The groundwater indicator is determined as the change in water level for the aquifers in the basin.

Rolling irrigation sprinkler at work along the road carrying U.S. Highways 62-180 near the New Mexico border in Hudspeth County, Texas, by Carol Highsmith, via Library of Congress.

How is it measured?

Thirteen aquifers in the region were examined. The data is from 1980-2015, and data from 2010-2015 is used for the scoring of the indicator. The thresholds came from USGS. If groundwater level change is >0.1 feet, it’s considered a rise; if it’s from 0.1 to -0.1 feet it’s stable, and if it is <-0.1 feet it’s a decline. 0.1ft was set at the 79% score (a high B), and -0.1ft was set at the 60% score (a low B). The scores were scaled evenly between these two points using the equation below.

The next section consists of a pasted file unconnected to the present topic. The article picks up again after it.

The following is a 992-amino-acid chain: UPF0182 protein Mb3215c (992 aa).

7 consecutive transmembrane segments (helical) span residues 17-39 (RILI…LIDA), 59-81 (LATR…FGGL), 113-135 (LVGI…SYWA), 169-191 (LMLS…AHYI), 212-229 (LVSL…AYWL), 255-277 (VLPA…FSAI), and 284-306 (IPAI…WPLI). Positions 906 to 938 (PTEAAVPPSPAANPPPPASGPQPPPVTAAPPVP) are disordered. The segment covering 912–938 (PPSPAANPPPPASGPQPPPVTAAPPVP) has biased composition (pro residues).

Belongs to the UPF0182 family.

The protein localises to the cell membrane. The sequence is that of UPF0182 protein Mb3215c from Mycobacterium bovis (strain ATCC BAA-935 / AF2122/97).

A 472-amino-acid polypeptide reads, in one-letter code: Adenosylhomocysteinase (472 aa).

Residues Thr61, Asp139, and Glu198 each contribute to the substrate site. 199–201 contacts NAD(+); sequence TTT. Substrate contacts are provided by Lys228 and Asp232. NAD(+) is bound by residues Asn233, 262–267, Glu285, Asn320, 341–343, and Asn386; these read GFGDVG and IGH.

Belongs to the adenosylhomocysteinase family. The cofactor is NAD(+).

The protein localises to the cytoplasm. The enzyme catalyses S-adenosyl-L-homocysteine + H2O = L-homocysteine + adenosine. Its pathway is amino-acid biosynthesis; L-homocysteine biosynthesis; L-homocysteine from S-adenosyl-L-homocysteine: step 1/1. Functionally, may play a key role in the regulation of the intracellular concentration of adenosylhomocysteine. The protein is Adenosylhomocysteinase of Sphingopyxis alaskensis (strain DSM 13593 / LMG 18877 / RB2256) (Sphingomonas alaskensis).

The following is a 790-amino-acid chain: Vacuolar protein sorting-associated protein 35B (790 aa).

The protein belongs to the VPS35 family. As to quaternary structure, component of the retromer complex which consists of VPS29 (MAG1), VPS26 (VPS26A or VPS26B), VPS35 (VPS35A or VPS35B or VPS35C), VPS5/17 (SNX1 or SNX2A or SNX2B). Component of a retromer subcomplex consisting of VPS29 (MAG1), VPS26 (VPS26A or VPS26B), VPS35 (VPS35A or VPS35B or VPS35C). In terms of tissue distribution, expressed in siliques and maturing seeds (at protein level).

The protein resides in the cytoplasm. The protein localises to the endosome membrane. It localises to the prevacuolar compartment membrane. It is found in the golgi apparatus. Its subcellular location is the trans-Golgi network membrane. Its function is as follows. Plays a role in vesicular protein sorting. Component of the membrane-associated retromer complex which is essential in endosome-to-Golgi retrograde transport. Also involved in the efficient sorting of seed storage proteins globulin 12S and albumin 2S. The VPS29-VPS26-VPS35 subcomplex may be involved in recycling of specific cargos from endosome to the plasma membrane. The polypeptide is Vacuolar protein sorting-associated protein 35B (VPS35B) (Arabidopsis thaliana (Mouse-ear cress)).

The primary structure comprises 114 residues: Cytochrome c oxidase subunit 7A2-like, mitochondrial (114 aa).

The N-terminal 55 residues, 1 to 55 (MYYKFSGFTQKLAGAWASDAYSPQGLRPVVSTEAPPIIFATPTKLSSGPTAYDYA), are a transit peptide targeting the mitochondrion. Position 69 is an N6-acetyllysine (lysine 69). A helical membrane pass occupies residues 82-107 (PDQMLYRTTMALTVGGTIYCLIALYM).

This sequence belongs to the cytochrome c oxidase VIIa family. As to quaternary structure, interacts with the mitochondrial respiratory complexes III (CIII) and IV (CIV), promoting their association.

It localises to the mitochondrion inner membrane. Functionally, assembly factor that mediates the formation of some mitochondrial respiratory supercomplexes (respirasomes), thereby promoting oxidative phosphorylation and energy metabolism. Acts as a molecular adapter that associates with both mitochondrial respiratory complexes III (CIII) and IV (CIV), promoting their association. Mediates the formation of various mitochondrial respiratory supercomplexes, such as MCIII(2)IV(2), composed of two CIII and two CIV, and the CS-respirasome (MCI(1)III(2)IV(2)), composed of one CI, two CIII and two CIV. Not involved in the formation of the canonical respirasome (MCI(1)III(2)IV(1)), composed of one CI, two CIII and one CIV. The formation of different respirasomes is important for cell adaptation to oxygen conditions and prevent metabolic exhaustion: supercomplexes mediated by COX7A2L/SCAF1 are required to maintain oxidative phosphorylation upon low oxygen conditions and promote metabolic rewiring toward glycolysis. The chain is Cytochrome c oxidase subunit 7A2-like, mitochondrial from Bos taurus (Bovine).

Score=(95 x groundwater change)+69.5